The term "blue states" originated in the wake of the 2000 US presidential election. It is used to describe states where the majority of voters vote for the Democratic party. The democratic party is known for being the more liberal of major US political parties. A blue state is different from a red state or a swing state.
The 2016 election was the 15th election cycle that Hawaii has participated in. Hawaii has voted Democratic in every single election since 1988. In fact, in Hawaii's entire voting history, a Republican candidate has only won twice: once in 1972, and once in 1984. In 2016, Hillary Clinton won 61% of the votes.
Massachusetts is traditionally a strong Democratic state and provides 11 electoral votes. In the last 5 elections, the state voted an average of around 60% for the Democratic candidate. The 2016 election saw 60% Democrat votes.
New York is a heavy electoral state as it is worth 29 electoral votes. The state is considered a safe “blue” state and 2016 saw 58.4% of the vote going to Hillary Clinton. The last time that New York has voted Republican was 1984.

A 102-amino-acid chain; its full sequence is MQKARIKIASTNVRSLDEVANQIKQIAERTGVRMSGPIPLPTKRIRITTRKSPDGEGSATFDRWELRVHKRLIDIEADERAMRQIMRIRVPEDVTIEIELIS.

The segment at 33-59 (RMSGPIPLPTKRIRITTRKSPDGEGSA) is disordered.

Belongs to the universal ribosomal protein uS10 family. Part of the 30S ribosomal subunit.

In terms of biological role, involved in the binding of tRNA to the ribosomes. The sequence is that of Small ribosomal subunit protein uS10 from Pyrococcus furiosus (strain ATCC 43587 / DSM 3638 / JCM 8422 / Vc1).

In Oregon, the race is a little tighter. However, again, there has not been a successful Republican campaign in the state since 1984. In every election since 2004, the Democrat candidate has gathered more than 50% of the vote.
Rhode Island, the smallest state in the United States, is worth four electoral votes. The state votes overwhelmingly for Democrat candidates. In 2016, 54.4% of the state's voters cast blue votes, which actually represents a decline from the previous election years of 2012 and 2008, where over 60% of the state went Democrat.
Washington state is also a safe state for Democrats and this did not change in the 2016 election, when Hillary Clinton won with 54.3% of the votes.
This state has a longer streak than any other on the list. Voters here have chosen the Democratic nominee for president in 10 consecutive elections, since 1976. 2016 saw a smaller majority than other years, at only 46.4%.
|Democrat Stronghold States|